I’d suggest you go through CBT-I because it’s now considered to be the most effective treatment for people with insomnia. Wherever you are, it may be that going through therapy with a behavioral sleep specialist would be too expensive.

      But there are several good CBT-I programs offered online, and they are fairly inexpensive. Here are three:

      https://www.sleepio.com/
      http://www.myshuti.com/
      http://www.cbtforinsomnia.com/

      If you live in the U.S., you could also go to the public library and check out some good books on CBT-I for free (and they might be available in other countries, too):

      The Insomnia Workbook, by Stephanie Silberman
      The Insomnia Answer, by Glovinsky and Spielman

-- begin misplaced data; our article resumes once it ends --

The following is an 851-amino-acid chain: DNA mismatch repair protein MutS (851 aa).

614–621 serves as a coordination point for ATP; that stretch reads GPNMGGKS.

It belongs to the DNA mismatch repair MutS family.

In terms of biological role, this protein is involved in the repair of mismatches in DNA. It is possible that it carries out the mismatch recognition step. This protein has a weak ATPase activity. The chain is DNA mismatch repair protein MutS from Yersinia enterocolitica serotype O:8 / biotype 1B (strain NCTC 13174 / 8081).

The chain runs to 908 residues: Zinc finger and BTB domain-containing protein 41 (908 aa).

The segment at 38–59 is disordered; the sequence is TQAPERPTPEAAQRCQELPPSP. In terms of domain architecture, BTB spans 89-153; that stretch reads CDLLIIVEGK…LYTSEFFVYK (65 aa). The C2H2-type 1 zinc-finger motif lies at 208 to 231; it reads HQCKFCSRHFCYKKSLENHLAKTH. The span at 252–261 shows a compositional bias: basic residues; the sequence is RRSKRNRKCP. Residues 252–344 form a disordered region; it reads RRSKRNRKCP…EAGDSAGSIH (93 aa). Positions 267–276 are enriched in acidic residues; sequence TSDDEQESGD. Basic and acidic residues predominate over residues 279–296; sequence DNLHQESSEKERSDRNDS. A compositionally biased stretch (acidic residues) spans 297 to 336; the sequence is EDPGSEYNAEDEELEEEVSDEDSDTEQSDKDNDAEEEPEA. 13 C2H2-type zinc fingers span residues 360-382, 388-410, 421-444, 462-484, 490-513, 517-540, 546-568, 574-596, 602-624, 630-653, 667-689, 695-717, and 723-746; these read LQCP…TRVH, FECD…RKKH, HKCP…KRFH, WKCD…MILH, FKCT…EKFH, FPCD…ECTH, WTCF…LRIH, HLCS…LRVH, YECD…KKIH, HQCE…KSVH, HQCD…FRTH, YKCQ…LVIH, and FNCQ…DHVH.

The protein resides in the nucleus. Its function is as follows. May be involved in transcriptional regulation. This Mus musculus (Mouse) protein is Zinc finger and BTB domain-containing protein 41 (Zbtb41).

Overcoming Insomnia, by Edinger and Carney

      These books would lead you step by step through the CBT-I process.

      My book, The Savvy Insomniac, has a chapter on CBT-I, chapter 8. In it, I document my experience of going through CBT-I and the experience of 4 other insomnia sufferers who went through treatment with me. It might be helpful for you, particularly if you have a fear of sleeplessness or are anxious about trying sleep restriction therapy (usually offered as a part of CBT-I).

      There are many inexpensive ways to go through CBT-I. I hope you try one, because chances are you’ll benefit a lot.

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      Reply

      1. Thank you so much for getting back in touch!
        I will check all the books you recommend and will try to download yours on my Kindle. I live in Ireland, but hopefully they will be available here as well.

        Thank you again, and I hope I will succeeded in beating my fears!
        I

        Like